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Date: Wed, 10 Feb 1999 18:13:07 -0600 (CST)
From: "Workers World" <ww@wwpublish.com>
Organization: WW Publishers
Subject: Haiti: Popular protests condemn senate
Article: 54503
To: undisclosed-recipients:;
Message-ID: <bulk.9311.19990212061525@chumbly.math.missouri.edu>

Via Workers World News Service
Reprinted from the Feb. 11, 1999 issue of Workers World newspaper

Popular Protests Condemn Senate

By G. Dunkel, in Workers World,
11 February 1999

Bosses and workers took opposite positions on Haitian President Rene Preval's recent decision to dissolve the reactionary Haitian Senate.

The wealthy class of the Haitian cities--the bourgeoisie-- called a general strike in Haiti Jan. 22 to demand that Preval restore the Senate to power. Few participated.

Schools and big stores closed in Haiti's capital Port-au- Prince, but public transportation, street vendors and even the assembly plants worked. All the major unions rejected the strike call.

Revi Elius, head of the Union of Public Transport Drivers in Port-au-Prince, said, "We might strike for better roads or gasoline prices but not for those guys to get back in power."

Elius was referring to the Haitian senators whose terms ended in early January. At that time, Preval rejected their decision to unilaterally extend their terms and said he would run the country by decree.

On Jan. 25, tens of thousands of people came out to denounce the Senate. Schools were open but unattended. Banks closed. The streets were empty because everyone went to the march.

They gathered at the ruins of St. Jean Bosco, Jean- Bertrand Aristide's parish church before he was elected president with 70 percent of the vote in 1990. The reactionary Ton Ton Macoutes had earlier destroyed that church in an attack that left dozens of people dead or mutilated.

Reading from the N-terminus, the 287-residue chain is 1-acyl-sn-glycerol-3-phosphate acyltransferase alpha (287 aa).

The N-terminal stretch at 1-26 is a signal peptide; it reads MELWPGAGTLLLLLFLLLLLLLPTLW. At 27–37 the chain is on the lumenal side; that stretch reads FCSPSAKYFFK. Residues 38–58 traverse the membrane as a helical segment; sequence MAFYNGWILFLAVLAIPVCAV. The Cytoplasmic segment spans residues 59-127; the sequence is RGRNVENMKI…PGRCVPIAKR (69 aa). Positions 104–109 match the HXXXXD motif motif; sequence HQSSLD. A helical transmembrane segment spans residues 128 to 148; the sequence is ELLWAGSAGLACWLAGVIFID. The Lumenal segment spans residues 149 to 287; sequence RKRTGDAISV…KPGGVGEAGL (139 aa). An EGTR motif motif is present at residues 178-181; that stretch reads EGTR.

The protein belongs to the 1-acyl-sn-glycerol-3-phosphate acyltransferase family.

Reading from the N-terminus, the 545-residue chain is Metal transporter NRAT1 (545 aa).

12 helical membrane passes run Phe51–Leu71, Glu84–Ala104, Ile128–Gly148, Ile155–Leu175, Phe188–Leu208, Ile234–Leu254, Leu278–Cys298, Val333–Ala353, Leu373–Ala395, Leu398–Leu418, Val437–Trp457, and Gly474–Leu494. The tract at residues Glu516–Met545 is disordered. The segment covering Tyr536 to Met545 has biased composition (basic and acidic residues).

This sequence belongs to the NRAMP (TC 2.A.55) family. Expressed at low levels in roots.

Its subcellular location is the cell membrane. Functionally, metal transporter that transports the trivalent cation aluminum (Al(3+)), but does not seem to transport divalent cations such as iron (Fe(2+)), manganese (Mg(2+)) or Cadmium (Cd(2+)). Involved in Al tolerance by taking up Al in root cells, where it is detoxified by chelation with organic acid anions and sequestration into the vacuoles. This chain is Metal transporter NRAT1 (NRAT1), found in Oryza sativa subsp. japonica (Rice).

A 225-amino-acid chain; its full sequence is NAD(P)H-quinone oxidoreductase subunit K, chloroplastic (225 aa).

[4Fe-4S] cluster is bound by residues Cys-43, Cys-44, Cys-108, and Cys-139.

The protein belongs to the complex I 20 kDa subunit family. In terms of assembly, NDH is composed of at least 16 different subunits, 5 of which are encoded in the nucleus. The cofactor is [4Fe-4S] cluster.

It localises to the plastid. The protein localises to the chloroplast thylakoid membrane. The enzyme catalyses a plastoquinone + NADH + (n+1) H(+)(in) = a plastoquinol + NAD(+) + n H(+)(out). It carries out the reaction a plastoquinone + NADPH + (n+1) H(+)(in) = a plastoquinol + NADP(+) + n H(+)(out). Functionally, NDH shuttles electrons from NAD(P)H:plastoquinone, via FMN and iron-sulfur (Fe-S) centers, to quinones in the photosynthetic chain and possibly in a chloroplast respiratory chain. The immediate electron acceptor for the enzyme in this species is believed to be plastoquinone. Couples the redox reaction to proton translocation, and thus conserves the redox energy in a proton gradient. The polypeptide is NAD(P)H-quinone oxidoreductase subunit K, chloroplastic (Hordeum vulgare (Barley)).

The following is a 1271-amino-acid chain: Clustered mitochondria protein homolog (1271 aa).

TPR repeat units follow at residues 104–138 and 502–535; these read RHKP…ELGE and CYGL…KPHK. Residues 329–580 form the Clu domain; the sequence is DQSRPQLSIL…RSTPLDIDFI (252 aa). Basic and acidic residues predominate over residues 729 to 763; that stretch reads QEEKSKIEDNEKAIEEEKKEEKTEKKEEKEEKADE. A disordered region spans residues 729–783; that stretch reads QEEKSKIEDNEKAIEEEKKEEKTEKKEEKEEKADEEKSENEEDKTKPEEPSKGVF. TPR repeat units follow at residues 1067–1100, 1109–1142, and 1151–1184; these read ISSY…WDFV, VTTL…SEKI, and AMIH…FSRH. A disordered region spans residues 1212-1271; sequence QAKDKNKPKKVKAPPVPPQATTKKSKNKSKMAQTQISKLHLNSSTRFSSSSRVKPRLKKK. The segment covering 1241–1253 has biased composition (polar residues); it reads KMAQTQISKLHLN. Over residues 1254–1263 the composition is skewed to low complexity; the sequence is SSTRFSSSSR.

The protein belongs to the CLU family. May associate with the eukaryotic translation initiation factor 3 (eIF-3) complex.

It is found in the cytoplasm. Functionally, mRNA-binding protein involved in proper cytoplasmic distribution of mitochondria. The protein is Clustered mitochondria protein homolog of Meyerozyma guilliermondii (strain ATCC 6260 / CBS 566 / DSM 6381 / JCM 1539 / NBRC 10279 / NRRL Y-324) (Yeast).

Then the marchers proceeded to the National Palace, where the president lives. They chanted, "Down with the OPL," referring to the party that controls the Senate, and, "OPL out of parliament."

They were upset that the senators were still driving government four-wheel drive automobiles, carrying parliamentary pistols and cell phones, and drinking bottled water--privileges allowed Haitian senators.

Along with demonstrating against the parliament, the demonstrators made it clear they were opposed to the climate of reactionary violence now widespread in the country, and against hunger and unemployment.

The People's Power Youth Organization (JPP), the Coordination of St. Jean Bosco (KOSEJAB) and the National Popular Assembly (APN) were among the 50 popular organizations that called the demonstration.

Edouard Baker, an APN leader, told a television crew: "Today and on Jan. 11, the people took to the street to tell President Preval to respect the constitution, to respect the Electoral Law, and to say that the parliamentarians have to go because their mandate is over."


In a Jan. 6 news release, U.S. Rep. Porter Goss of Florida, chair of the House Intelligence Committee, claimed there has been "$2 billion in U.S. taxpayer assistance to Haiti in the past few years."

This vast amount of money has done nothing to help the Haitian masses.

Haitians have less access to clean water, sanitation, education, health care, transportation, electricity and government services than they did under the last Duvalier, according to United Nations Human Development Project statistics.

This $2 billion went to pay for the 20,000 U.S. soldiers who invaded Haiti in 1993. It went for their bases and the UN troops and bases. A good chunk went to the agents of the United States in Haiti.

It didn't go to the people.

Jan. 22, the same day as the bourgeoisie's failed "strike," four far-right U.S. senators--including Jesse Helms--submitted a resolution claiming that "on Jan. 11, President Rene Preval seized dictatorial powers."

It demanded that the Organization of American States "consider joint actions to bring about a return to democracy" in Haiti.